“Try to always be on the open side of the boxing. Look where they are. Always give them free rein in the ring. Let them move around. Also, get used to the crowd. Become comfortable with people watching you. You might get a little bit of gyp from the crowd but that’s all part of it.”
Part IIII: The Decision
FOR the next stage of the process the 10 candidates sitting around the table were asked to answer six questions on a piece of paper, with each question concerning some hypothetical situation they could potentially encounter in the ring. After that, they were then given scorecards and told to turn their attention to the television screen in the room on which round 11 of the 2014 fight between Tommy Coyle and Daniel Brizuela would soon play.
“Brizuela is in the red shorts and Coyle is in the gold and I’d put that on my (score) card as well,” said Marcus McDonnell, introducing the fight. “Also, Coyle has come out of the blue corner and Brizuela has come out of the red. You want as much information on that card as you can get. We had a situation once where the scorecards came in from an American and I thought, This ain’t right. It was obvious something had gone wrong because in the fourth round one of the two boxers had been put down and yet he had that same boxer winning the round. He didn’t realise which boxer he was watching. He got them the wrong way round and it was up to the supervisor to sort that out.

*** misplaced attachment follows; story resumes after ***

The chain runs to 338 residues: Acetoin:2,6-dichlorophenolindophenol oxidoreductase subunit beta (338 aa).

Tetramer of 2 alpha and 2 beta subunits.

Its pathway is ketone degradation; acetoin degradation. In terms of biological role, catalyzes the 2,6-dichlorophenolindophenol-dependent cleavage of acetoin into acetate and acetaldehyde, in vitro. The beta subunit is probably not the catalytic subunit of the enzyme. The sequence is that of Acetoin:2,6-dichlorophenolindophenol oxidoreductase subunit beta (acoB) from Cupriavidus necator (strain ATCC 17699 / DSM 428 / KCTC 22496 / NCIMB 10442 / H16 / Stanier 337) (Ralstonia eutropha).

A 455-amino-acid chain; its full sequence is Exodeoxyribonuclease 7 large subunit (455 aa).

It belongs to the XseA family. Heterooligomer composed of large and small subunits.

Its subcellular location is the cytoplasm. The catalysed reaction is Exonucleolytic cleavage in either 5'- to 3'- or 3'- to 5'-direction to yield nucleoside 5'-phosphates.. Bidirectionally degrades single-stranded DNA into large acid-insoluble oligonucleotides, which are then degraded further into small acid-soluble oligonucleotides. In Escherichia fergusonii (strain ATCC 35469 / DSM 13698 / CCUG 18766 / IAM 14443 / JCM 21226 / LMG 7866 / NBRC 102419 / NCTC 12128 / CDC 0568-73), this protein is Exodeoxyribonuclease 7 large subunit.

“Also, when you score for an organisation like the IBF (International Boxing Federation), you are not allowed to score drawn rounds. You have to try and find a winner in every round. When you watch the TV commentators and you see their scoring, you’ll see that they often put a load of even rounds to play it safe and we then get criticised for our scoring. But if they were to change those three even rounds into winning rounds, their scorecard would look completely different. We have to try as hard as we can to find a winner in every round. In a 10-round fight you effectively score 10 different fights. So, try and find a winner in each of them.”
For the next three minutes the candidates watched what was happening on screen with all the intensity of a first-time mother watching her newborn navigate the sharp edges of their living room. Not wanting to take their eyes off the screen, for fear they might miss something, they were also each conscious of making sure they marked down on their cards everything that had occurred in an eventful three minutes: two knockdowns, for example, as well as a point deduction.